Creative Micro Commissions

Our Creative Micro Commissions have been taking place across the UK during October and November.

Being back in person and working creatively has been exhilarating, not just for our participants we are working with, but also the research team working on Freelancers in the Dark. It was important to the team that we engaged creatively with freelancers in addition to our other methods (including interviews, focus groups and surveys), and we’re thrilled to have been working on micro commissions around the UK as a result.

The micro commissions have been taking place in 6 locations across the UK (London, Plymouth, Birmingham, Edinburgh, Cardiff and Newcastle), and involve a 3-hour virtual workshop and two days in person. At the end of the second day the participants have shared scratch performances of what they have been working on over the two days.

I’ve always danced with people, I’ve been part of something, my feet just two in a space full of other feet, people who are like me. When I look down now, I can only see my own. And it’s hard to see how I fit into the world, now, and whether anyone even wants me there. Is that too much?

Does the stage miss us, with everyone gone?

Across the locations we have worked with a range of creators including writers, directors, theatre makers and actors, from those relatively new to the industry to those with decades of experiences within it. There have been a mix of specialists from physical theatre, visual arts and comedy, all bringing their own perspectives, skills and approaches to the commissions. In groups of 4 the participants have been asked to respond to one of six themes:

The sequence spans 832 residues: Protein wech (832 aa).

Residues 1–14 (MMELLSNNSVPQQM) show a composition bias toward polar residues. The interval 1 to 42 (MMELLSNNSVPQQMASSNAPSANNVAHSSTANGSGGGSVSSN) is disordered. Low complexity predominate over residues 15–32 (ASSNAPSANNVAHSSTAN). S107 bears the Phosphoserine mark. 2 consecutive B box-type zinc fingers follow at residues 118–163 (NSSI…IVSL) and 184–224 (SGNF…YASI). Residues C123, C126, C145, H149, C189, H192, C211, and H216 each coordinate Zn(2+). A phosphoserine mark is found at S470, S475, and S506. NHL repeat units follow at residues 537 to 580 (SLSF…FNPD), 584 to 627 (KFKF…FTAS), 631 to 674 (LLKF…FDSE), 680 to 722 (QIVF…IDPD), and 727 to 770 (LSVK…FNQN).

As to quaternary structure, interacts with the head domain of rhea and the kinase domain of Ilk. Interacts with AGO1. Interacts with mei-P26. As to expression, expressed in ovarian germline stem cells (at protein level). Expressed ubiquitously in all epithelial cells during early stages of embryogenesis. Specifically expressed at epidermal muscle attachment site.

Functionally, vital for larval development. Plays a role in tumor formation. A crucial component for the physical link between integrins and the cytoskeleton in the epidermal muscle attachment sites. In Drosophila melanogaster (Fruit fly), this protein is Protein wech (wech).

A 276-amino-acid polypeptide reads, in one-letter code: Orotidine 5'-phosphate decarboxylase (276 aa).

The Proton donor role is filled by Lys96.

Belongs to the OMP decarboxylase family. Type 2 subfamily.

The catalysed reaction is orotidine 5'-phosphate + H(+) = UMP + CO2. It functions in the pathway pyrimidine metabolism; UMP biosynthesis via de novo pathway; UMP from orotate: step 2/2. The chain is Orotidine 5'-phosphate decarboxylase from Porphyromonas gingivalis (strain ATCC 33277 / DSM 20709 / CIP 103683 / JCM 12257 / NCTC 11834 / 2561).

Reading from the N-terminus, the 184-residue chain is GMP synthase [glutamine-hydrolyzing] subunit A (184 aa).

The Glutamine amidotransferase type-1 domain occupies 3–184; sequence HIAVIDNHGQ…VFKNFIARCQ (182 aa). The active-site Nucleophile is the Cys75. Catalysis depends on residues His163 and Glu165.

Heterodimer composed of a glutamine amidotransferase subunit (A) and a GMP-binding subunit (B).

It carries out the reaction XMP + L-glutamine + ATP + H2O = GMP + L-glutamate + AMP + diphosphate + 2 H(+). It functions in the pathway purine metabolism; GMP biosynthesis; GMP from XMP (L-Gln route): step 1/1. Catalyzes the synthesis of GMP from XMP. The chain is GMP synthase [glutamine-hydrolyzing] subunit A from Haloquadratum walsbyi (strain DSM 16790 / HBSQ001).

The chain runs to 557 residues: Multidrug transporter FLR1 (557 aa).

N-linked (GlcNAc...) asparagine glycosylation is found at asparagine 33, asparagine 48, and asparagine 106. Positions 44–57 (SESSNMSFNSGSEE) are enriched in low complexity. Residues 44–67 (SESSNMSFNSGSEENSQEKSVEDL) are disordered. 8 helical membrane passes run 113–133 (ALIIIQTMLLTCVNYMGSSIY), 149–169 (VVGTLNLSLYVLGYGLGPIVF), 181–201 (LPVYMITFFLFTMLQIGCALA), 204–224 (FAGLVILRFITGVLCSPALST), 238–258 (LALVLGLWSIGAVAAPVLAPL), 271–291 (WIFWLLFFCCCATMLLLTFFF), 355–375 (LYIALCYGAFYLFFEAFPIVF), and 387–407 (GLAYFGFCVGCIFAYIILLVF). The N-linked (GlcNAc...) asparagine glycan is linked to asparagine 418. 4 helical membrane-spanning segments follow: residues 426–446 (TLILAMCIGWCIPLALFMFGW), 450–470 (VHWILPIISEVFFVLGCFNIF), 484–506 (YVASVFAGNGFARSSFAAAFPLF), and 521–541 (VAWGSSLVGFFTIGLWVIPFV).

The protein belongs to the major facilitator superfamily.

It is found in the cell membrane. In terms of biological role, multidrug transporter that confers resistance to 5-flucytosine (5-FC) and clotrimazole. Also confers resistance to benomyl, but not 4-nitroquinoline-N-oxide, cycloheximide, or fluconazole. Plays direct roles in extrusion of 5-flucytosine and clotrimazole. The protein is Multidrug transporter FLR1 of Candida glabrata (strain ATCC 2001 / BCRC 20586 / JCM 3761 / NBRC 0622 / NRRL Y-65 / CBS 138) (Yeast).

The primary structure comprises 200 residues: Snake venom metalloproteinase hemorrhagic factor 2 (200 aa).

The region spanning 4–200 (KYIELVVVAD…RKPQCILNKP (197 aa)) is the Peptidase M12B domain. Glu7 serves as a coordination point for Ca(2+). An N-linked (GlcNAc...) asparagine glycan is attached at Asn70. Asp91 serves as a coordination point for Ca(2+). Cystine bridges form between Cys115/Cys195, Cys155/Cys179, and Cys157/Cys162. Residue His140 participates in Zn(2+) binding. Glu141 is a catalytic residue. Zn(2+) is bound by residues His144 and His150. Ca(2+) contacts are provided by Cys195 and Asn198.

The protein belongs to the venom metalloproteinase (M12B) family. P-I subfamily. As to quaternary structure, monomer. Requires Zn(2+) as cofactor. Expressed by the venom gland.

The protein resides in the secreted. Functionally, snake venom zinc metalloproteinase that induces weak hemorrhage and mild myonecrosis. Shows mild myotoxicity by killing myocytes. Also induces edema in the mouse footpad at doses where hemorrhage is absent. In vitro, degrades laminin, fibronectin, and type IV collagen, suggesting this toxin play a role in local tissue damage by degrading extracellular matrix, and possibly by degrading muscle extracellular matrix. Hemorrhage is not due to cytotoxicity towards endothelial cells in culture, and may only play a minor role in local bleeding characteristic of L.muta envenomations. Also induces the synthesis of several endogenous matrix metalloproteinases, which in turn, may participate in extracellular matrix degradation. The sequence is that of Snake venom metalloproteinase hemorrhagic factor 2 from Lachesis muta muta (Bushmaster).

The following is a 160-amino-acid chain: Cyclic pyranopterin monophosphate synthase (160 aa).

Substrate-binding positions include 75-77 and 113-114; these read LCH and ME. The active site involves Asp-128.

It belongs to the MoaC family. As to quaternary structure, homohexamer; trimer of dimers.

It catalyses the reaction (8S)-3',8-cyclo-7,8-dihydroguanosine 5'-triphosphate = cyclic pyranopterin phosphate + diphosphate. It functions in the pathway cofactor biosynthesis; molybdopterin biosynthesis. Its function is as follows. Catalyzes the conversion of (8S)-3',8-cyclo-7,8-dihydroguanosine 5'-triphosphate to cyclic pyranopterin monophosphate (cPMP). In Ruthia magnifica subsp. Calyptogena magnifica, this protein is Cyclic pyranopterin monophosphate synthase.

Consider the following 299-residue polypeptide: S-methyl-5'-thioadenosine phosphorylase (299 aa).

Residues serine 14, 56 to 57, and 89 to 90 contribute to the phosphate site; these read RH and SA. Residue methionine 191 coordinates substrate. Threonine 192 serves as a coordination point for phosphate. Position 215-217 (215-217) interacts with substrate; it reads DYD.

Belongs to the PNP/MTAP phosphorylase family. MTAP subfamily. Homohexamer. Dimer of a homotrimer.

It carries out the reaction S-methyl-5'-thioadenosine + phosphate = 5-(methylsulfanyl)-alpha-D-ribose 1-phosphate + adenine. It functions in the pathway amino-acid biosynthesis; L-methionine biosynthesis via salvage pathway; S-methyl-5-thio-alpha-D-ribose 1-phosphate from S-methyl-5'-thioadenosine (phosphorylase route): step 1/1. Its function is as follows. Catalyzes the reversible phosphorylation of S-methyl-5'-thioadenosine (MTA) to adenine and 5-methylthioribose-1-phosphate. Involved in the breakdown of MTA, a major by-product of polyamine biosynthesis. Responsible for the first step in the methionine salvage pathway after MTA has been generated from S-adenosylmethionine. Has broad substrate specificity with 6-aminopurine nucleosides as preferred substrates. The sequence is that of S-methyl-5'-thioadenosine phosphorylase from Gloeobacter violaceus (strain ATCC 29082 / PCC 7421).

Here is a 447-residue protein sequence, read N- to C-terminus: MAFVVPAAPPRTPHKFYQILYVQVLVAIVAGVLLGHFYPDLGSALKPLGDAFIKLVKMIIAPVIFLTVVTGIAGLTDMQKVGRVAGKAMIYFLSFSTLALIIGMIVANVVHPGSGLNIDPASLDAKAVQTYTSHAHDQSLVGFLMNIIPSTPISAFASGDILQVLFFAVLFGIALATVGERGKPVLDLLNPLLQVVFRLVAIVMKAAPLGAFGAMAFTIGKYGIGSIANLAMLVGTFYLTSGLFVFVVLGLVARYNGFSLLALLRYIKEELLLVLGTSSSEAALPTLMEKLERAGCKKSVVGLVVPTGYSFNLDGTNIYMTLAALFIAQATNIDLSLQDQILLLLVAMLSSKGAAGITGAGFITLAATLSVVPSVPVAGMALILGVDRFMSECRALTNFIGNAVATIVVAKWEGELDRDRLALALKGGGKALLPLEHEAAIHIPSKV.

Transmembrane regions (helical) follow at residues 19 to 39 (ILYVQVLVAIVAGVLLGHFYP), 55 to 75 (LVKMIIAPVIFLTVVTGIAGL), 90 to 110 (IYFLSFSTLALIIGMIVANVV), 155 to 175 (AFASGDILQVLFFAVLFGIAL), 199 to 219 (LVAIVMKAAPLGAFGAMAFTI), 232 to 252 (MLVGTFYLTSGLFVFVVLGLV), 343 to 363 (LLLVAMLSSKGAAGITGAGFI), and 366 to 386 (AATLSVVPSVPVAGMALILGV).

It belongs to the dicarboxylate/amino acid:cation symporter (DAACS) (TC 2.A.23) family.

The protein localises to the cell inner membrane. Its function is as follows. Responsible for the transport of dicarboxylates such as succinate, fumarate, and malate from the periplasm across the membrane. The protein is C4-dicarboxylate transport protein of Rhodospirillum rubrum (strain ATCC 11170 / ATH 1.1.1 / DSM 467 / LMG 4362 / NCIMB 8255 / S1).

• Advocacy
  • Transformation
  • Giving Voice
  • Identity
  • Empowerment
  • Collaboration

These prompts are all significant themes that have emerged throughout our research. They are deliberately broad, allowing the freelancers we are working with to respond with autonomy and imagination. As a result the focus and design of each group has differed, as the freelancers we have worked with have brought together their own artistic styles and processes. Additionally, there has been lots of space for exploration of the personal experiences of the pandemic and reflections on the industry more broadly, together with collective experiences and frustrations from the past 18 months.

Nobody stops to appreciate that having down time might just be the exact medicine needed to assure someone that they’re performing their job to the fullest.

Creative approaches to these themes have included the creation of musical numbers including Sea Shanties, physical theatre, monologues, sketches and more. In particular, participants have commented that the opportunity to create art from the experiences of, and reflections on, the last 18 months has been an invigorating and cathartic process.

Our last groups are taking place in the next few weeks, with the last one in Newcastle in early November.

We can’t wait to share more about these, watch out for further blog posts coming soon!

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